Business Interruption Coverage
Business Interruption Insurance or contingent business interruption coverage is a type of policy which covers obviously interruptions in your business. Business interruption coverage is often part of a commercial property policy and is not usually sold independently. This type of insurance policy covers against economic losses resulting from a business not being able to operate due to one of the covered events listed in the policy. Your business interruption insurance policy should list or describe the various types of events that qualify your business for a claim. I am positive that no policy will list COVID 19 or the Corana Virus Pandemic specifically as a cause for a claim, instead an argument must be made as to why the policy and those provisions which apply require the insurance company to provide coverage. Therefore, it is important to have your policy reviewed by an attorney to determine whether a claim can be made under the existing terms of the policy.
Viruses like COVID 19 or Corona Virus
Viruses or bacterial outbreaks are typically not insured unless specifically added by an endorsement which is basically an add-on provision to the policy. Some newer policies even specify and exclude viruses and disease expressly as insurance companies saw claims in other parts of the world during the SARS and other virus or bacteria outbreaks.
What do you have to show to get coverage?
Business interruption coverage requires a showing of losses linked to an event that is covered under the policy. It can get complicated when you have multiple causes, for instance, the Corona Virus and the building or shopping center being forced to close and whether it is deemed covered or uncovered under the policy. A business interruption event is usually defined as a physical loss (possibly destruction of merchandise) in response to a physical event (natural disasters or theft). With that said, in 2002-2003, the SARS outbreak led to million of dollars paid by insurers, including a $16 million dollar claim by the hotel chain Mandarin Oriental International. As such, the requirement for physical damage was weakened by cases such as the Mandarin’s and opened the door to making legal challenges.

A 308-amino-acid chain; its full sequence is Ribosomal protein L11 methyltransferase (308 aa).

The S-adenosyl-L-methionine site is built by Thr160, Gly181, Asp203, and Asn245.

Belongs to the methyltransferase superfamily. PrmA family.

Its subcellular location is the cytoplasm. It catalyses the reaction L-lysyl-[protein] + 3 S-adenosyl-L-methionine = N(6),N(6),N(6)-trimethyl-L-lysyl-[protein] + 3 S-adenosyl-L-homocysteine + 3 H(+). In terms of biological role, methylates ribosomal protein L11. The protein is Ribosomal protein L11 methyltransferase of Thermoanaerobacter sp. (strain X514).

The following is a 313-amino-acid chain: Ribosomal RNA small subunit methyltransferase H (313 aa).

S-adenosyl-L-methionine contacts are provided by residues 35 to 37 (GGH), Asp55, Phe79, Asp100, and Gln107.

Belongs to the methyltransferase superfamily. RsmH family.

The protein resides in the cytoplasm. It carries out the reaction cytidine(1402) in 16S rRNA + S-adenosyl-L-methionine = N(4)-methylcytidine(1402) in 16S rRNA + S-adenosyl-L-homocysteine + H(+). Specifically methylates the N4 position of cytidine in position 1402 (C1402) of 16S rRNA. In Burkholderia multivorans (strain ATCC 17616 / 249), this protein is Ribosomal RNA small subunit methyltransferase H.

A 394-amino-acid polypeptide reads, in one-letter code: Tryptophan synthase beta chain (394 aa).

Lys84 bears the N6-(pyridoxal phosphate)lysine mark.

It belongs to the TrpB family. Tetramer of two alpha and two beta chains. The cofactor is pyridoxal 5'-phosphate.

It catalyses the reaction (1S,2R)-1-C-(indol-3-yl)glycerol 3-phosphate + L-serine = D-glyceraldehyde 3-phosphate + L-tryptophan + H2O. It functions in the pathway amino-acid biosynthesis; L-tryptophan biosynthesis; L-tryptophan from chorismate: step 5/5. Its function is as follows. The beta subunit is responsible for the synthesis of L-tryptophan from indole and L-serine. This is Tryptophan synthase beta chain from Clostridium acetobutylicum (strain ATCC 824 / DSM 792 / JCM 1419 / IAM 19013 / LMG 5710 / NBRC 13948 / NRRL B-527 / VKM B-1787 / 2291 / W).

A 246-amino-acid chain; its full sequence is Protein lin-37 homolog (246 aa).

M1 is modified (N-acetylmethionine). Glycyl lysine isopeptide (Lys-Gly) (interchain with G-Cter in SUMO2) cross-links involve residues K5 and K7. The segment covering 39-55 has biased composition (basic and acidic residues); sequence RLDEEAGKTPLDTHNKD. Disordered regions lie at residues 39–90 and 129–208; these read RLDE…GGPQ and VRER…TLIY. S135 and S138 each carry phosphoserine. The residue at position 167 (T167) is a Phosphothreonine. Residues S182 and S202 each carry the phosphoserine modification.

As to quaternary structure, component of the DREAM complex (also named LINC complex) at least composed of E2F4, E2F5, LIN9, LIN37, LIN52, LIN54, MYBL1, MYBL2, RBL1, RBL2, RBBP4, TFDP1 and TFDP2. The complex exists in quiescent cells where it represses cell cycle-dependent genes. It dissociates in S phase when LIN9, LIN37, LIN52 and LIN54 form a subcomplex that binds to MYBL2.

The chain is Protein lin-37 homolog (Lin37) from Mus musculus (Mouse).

Business interruption policies normally include an endorsement excluding coverage for viruses or epidemics but more recently there have been some policies which have pandemic specific coverage for losses as a result of government mandated closure and diminished revenue as a result of quarantine. For instance, in England the Wimbledon Tennis tournament chose to cancel its tournament completely instead of postponing because in part they had a pandemic specific policy which provided for more than $200 million dollars in coverage.
There has been a public outcry for insurance companies to cover Corona virus related claims for business interruption. President Trump recently chimed in suggesting that insurers should pay or encouraged them to pay some business interruption claims related to the corona-virus pandemic. Several states have introduced bills to retroactively protect businesses and require insurance companies to cover claims including nullifying viral exclusion clauses. These bills are far from being passed and will most likely produce heated debate in government chambers and if passed will produce significant legal challenges.
Looking at the SARS epidemic for some clarity, policy holders at that time argued that government closures constitute “physical damage,” in that businesses were forced to shut down and therefore the policies should cover there losses. Case law from the SARS epidemic seems to suggest that the courts will side with policy holders or at least are the sympathetic favorite.
Business interruption claims based on closures for COVID 19 OR Corona Virus will receive significant blow back from the insurance companies and will definitely be an uphill battle for businesses making claims. Depending on the individual policy, a claim may be worth it for the business depending on the terms and the arguments that can be made. At the very least, you should have an attorney review the policy to make a qualified analysis. The attorneys at our firm are ready, willing and able to review your policy and provide a free legal review.
Javier L. Gonzalez, Esq.
Contact me at: Jgonzalez@gr-law.net